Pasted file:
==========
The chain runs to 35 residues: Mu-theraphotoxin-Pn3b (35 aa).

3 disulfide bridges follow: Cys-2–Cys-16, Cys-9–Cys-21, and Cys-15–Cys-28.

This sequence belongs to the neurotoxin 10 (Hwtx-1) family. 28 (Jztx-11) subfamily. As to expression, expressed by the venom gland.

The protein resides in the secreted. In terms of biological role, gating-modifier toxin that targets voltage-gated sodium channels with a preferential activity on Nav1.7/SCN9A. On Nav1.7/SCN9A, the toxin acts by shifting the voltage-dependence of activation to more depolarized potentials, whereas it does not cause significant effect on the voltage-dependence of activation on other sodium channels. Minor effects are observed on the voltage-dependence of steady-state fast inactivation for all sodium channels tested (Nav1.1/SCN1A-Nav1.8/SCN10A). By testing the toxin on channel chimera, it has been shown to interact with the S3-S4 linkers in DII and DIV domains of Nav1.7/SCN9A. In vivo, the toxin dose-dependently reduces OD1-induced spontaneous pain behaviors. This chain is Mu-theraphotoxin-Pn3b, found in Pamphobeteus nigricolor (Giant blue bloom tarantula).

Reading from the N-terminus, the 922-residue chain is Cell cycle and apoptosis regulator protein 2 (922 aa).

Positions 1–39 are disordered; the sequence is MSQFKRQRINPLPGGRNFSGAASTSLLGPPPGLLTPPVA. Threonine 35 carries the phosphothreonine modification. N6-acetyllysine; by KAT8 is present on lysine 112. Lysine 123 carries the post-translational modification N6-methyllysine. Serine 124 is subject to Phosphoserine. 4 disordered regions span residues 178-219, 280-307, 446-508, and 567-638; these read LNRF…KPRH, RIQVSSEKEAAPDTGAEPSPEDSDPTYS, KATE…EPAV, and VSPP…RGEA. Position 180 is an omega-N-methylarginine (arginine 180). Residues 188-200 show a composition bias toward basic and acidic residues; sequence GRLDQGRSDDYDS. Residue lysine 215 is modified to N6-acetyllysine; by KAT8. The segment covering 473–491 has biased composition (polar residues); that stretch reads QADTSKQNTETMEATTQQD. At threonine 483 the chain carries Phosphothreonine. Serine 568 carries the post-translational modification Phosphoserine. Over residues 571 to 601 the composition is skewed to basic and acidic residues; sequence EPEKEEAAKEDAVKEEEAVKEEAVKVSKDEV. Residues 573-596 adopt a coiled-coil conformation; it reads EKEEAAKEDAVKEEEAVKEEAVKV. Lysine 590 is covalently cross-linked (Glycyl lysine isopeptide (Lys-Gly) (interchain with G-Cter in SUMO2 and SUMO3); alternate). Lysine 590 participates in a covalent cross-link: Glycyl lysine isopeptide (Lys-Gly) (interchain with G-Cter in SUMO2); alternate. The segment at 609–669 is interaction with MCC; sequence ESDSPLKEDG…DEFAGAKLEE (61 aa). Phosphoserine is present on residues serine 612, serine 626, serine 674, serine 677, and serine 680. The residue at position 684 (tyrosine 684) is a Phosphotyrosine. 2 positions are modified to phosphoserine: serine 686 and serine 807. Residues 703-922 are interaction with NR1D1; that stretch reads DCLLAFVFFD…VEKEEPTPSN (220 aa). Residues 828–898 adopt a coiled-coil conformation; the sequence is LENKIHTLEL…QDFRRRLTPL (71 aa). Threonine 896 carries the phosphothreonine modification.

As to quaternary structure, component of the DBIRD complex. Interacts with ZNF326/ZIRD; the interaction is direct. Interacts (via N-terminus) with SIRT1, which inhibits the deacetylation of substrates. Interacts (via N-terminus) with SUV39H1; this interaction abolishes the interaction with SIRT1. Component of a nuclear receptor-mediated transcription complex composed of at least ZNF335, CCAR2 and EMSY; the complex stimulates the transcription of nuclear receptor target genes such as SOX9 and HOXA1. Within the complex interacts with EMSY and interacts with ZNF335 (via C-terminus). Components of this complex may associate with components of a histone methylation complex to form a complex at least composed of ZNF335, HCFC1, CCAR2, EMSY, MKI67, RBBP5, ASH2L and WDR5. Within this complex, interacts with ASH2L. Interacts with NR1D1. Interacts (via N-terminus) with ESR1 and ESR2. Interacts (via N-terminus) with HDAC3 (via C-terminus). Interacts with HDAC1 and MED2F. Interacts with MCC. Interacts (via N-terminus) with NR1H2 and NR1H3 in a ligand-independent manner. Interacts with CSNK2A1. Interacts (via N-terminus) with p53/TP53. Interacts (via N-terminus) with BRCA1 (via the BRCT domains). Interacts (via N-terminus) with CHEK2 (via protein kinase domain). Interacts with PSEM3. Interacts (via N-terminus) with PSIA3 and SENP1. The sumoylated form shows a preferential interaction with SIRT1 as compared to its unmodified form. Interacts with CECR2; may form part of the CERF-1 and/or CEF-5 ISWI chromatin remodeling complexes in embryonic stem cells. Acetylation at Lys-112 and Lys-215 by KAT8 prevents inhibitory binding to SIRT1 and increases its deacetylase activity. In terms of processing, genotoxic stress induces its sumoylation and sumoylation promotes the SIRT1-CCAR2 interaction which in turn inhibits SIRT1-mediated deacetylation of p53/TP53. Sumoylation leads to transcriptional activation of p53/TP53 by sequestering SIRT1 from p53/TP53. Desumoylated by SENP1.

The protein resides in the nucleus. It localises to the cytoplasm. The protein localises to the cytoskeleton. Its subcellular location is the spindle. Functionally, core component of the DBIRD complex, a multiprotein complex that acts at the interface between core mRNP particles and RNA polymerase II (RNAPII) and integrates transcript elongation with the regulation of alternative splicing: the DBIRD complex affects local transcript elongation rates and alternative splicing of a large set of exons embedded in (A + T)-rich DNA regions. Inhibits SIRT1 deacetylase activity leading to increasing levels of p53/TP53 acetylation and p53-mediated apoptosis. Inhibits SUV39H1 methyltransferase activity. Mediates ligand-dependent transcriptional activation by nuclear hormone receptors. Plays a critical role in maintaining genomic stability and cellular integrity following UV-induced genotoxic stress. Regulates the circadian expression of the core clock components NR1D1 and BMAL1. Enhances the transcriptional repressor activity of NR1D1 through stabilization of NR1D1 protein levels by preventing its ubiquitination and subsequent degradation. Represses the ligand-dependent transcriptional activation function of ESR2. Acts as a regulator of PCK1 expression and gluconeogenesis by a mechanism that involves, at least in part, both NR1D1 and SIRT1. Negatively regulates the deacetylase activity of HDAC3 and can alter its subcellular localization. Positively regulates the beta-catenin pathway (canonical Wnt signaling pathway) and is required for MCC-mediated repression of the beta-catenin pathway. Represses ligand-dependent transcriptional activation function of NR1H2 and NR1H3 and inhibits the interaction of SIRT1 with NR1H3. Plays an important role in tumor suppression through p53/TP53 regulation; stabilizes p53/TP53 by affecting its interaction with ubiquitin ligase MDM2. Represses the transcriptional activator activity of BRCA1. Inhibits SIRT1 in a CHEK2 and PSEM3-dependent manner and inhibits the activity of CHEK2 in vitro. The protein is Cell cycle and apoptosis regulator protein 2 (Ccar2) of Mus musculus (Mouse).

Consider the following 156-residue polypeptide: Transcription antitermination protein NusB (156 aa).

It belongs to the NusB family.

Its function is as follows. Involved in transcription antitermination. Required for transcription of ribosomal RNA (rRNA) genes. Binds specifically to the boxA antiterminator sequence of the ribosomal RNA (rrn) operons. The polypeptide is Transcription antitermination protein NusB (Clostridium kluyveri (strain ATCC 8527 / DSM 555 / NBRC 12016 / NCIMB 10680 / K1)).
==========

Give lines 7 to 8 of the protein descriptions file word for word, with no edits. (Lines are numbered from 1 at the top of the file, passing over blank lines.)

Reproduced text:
As to quaternary structure, component of the DBIRD complex. Interacts with ZNF326/ZIRD; the interaction is direct. Interacts (via N-terminus) with SIRT1, which inhibits the deacetylation of substrates. Interacts (via N-terminus) with SUV39H1; this interaction abolishes the interaction with SIRT1. Component of a nuclear receptor-mediated transcription complex composed of at least ZNF335, CCAR2 and EMSY; the complex stimulates the transcription of nuclear receptor target genes such as SOX9 and HOXA1. Within the complex interacts with EMSY and interacts with ZNF335 (via C-terminus). Components of this complex may associate with components of a histone methylation complex to form a complex at least composed of ZNF335, HCFC1, CCAR2, EMSY, MKI67, RBBP5, ASH2L and WDR5. Within this complex, interacts with ASH2L. Interacts with NR1D1. Interacts (via N-terminus) with ESR1 and ESR2. Interacts (via N-terminus) with HDAC3 (via C-terminus). Interacts with HDAC1 and MED2F. Interacts with MCC. Interacts (via N-terminus) with NR1H2 and NR1H3 in a ligand-independent manner. Interacts with CSNK2A1. Interacts (via N-terminus) with p53/TP53. Interacts (via N-terminus) with BRCA1 (via the BRCT domains). Interacts (via N-terminus) with CHEK2 (via protein kinase domain). Interacts with PSEM3. Interacts (via N-terminus) with PSIA3 and SENP1. The sumoylated form shows a preferential interaction with SIRT1 as compared to its unmodified form. Interacts with CECR2; may form part of the CERF-1 and/or CEF-5 ISWI chromatin remodeling complexes in embryonic stem cells. Acetylation at Lys-112 and Lys-215 by KAT8 prevents inhibitory binding to SIRT1 and increases its deacetylase activity. In terms of processing, genotoxic stress induces its sumoylation and sumoylation promotes the SIRT1-CCAR2 interaction which in turn inhibits SIRT1-mediated deacetylation of p53/TP53. Sumoylation leads to transcriptional activation of p53/TP53 by sequestering SIRT1 from p53/TP53. Desumoylated by SENP1.

The protein resides in the nucleus. It localises to the cytoplasm. The protein localises to the cytoskeleton. Its subcellular location is the spindle. Functionally, core component of the DBIRD complex, a multiprotein complex that acts at the interface between core mRNP particles and RNA polymerase II (RNAPII) and integrates transcript elongation with the regulation of alternative splicing: the DBIRD complex affects local transcript elongation rates and alternative splicing of a large set of exons embedded in (A + T)-rich DNA regions. Inhibits SIRT1 deacetylase activity leading to increasing levels of p53/TP53 acetylation and p53-mediated apoptosis. Inhibits SUV39H1 methyltransferase activity. Mediates ligand-dependent transcriptional activation by nuclear hormone receptors. Plays a critical role in maintaining genomic stability and cellular integrity following UV-induced genotoxic stress. Regulates the circadian expression of the core clock components NR1D1 and BMAL1. Enhances the transcriptional repressor activity of NR1D1 through stabilization of NR1D1 protein levels by preventing its ubiquitination and subsequent degradation. Represses the ligand-dependent transcriptional activation function of ESR2. Acts as a regulator of PCK1 expression and gluconeogenesis by a mechanism that involves, at least in part, both NR1D1 and SIRT1. Negatively regulates the deacetylase activity of HDAC3 and can alter its subcellular localization. Positively regulates the beta-catenin pathway (canonical Wnt signaling pathway) and is required for MCC-mediated repression of the beta-catenin pathway. Represses ligand-dependent transcriptional activation function of NR1H2 and NR1H3 and inhibits the interaction of SIRT1 with NR1H3. Plays an important role in tumor suppression through p53/TP53 regulation; stabilizes p53/TP53 by affecting its interaction with ubiquitin ligase MDM2. Represses the transcriptional activator activity of BRCA1. Inhibits SIRT1 in a CHEK2 and PSEM3-dependent manner and inhibits the activity of CHEK2 in vitro. The protein is Cell cycle and apoptosis regulator protein 2 (Ccar2) of Mus musculus (Mouse).